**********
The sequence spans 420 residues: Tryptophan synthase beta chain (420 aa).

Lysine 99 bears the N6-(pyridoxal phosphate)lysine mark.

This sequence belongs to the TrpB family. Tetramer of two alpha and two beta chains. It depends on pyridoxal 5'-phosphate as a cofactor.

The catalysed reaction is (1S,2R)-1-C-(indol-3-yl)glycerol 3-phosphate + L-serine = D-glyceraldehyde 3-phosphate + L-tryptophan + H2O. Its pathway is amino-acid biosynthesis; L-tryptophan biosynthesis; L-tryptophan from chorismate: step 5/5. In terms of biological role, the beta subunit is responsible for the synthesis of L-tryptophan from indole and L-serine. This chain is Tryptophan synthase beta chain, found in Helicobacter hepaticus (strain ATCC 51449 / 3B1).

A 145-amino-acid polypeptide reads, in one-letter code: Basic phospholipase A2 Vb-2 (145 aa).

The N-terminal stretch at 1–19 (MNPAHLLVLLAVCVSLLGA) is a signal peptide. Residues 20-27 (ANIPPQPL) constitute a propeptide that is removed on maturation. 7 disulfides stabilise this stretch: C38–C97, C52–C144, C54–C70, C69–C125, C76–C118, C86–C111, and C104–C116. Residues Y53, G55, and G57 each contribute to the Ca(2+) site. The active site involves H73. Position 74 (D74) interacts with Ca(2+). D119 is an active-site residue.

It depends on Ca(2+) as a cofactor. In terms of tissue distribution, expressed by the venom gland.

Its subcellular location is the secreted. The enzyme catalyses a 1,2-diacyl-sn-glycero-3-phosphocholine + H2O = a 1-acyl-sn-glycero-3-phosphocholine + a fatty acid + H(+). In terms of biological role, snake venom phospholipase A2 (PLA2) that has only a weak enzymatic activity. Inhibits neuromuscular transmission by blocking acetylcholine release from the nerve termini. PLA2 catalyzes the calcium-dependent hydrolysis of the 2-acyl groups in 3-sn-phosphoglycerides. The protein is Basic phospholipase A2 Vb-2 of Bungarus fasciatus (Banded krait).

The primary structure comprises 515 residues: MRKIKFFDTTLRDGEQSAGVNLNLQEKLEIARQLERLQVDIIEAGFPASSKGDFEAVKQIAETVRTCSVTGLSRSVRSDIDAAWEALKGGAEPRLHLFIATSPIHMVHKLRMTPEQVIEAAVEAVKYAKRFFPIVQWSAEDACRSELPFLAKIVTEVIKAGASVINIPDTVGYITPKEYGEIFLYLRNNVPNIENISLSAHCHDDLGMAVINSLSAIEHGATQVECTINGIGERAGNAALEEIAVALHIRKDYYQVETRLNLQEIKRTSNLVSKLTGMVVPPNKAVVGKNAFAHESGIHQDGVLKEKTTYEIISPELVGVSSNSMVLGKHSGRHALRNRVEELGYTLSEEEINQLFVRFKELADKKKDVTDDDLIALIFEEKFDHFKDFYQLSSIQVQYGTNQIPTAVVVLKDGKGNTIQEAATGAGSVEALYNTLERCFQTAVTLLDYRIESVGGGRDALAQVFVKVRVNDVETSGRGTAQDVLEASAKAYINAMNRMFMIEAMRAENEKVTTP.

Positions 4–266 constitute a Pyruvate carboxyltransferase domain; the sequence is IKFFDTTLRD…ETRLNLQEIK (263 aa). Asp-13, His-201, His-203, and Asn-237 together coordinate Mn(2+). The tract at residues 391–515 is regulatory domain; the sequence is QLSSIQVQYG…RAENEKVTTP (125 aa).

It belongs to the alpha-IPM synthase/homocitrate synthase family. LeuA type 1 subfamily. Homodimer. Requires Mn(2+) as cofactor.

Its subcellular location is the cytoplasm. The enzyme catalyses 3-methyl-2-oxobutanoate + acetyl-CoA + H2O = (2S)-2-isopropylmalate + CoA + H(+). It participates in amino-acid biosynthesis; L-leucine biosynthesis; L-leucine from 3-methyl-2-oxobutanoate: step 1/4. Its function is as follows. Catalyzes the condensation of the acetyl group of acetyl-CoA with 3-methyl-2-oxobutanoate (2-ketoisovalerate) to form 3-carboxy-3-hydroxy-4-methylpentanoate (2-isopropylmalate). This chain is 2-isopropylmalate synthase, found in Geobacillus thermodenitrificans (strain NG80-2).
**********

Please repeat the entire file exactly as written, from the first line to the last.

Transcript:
The sequence spans 420 residues: Tryptophan synthase beta chain (420 aa).

Lysine 99 bears the N6-(pyridoxal phosphate)lysine mark.

This sequence belongs to the TrpB family. Tetramer of two alpha and two beta chains. It depends on pyridoxal 5'-phosphate as a cofactor.

The catalysed reaction is (1S,2R)-1-C-(indol-3-yl)glycerol 3-phosphate + L-serine = D-glyceraldehyde 3-phosphate + L-tryptophan + H2O. Its pathway is amino-acid biosynthesis; L-tryptophan biosynthesis; L-tryptophan from chorismate: step 5/5. In terms of biological role, the beta subunit is responsible for the synthesis of L-tryptophan from indole and L-serine. This chain is Tryptophan synthase beta chain, found in Helicobacter hepaticus (strain ATCC 51449 / 3B1).

A 145-amino-acid polypeptide reads, in one-letter code: Basic phospholipase A2 Vb-2 (145 aa).

The N-terminal stretch at 1–19 (MNPAHLLVLLAVCVSLLGA) is a signal peptide. Residues 20-27 (ANIPPQPL) constitute a propeptide that is removed on maturation. 7 disulfides stabilise this stretch: C38–C97, C52–C144, C54–C70, C69–C125, C76–C118, C86–C111, and C104–C116. Residues Y53, G55, and G57 each contribute to the Ca(2+) site. The active site involves H73. Position 74 (D74) interacts with Ca(2+). D119 is an active-site residue.

It depends on Ca(2+) as a cofactor. In terms of tissue distribution, expressed by the venom gland.

Its subcellular location is the secreted. The enzyme catalyses a 1,2-diacyl-sn-glycero-3-phosphocholine + H2O = a 1-acyl-sn-glycero-3-phosphocholine + a fatty acid + H(+). In terms of biological role, snake venom phospholipase A2 (PLA2) that has only a weak enzymatic activity. Inhibits neuromuscular transmission by blocking acetylcholine release from the nerve termini. PLA2 catalyzes the calcium-dependent hydrolysis of the 2-acyl groups in 3-sn-phosphoglycerides. The protein is Basic phospholipase A2 Vb-2 of Bungarus fasciatus (Banded krait).

The primary structure comprises 515 residues: MRKIKFFDTTLRDGEQSAGVNLNLQEKLEIARQLERLQVDIIEAGFPASSKGDFEAVKQIAETVRTCSVTGLSRSVRSDIDAAWEALKGGAEPRLHLFIATSPIHMVHKLRMTPEQVIEAAVEAVKYAKRFFPIVQWSAEDACRSELPFLAKIVTEVIKAGASVINIPDTVGYITPKEYGEIFLYLRNNVPNIENISLSAHCHDDLGMAVINSLSAIEHGATQVECTINGIGERAGNAALEEIAVALHIRKDYYQVETRLNLQEIKRTSNLVSKLTGMVVPPNKAVVGKNAFAHESGIHQDGVLKEKTTYEIISPELVGVSSNSMVLGKHSGRHALRNRVEELGYTLSEEEINQLFVRFKELADKKKDVTDDDLIALIFEEKFDHFKDFYQLSSIQVQYGTNQIPTAVVVLKDGKGNTIQEAATGAGSVEALYNTLERCFQTAVTLLDYRIESVGGGRDALAQVFVKVRVNDVETSGRGTAQDVLEASAKAYINAMNRMFMIEAMRAENEKVTTP.

Positions 4–266 constitute a Pyruvate carboxyltransferase domain; the sequence is IKFFDTTLRD…ETRLNLQEIK (263 aa). Asp-13, His-201, His-203, and Asn-237 together coordinate Mn(2+). The tract at residues 391–515 is regulatory domain; the sequence is QLSSIQVQYG…RAENEKVTTP (125 aa).

It belongs to the alpha-IPM synthase/homocitrate synthase family. LeuA type 1 subfamily. Homodimer. Requires Mn(2+) as cofactor.

Its subcellular location is the cytoplasm. The enzyme catalyses 3-methyl-2-oxobutanoate + acetyl-CoA + H2O = (2S)-2-isopropylmalate + CoA + H(+). It participates in amino-acid biosynthesis; L-leucine biosynthesis; L-leucine from 3-methyl-2-oxobutanoate: step 1/4. Its function is as follows. Catalyzes the condensation of the acetyl group of acetyl-CoA with 3-methyl-2-oxobutanoate (2-ketoisovalerate) to form 3-carboxy-3-hydroxy-4-methylpentanoate (2-isopropylmalate). This chain is 2-isopropylmalate synthase, found in Geobacillus thermodenitrificans (strain NG80-2).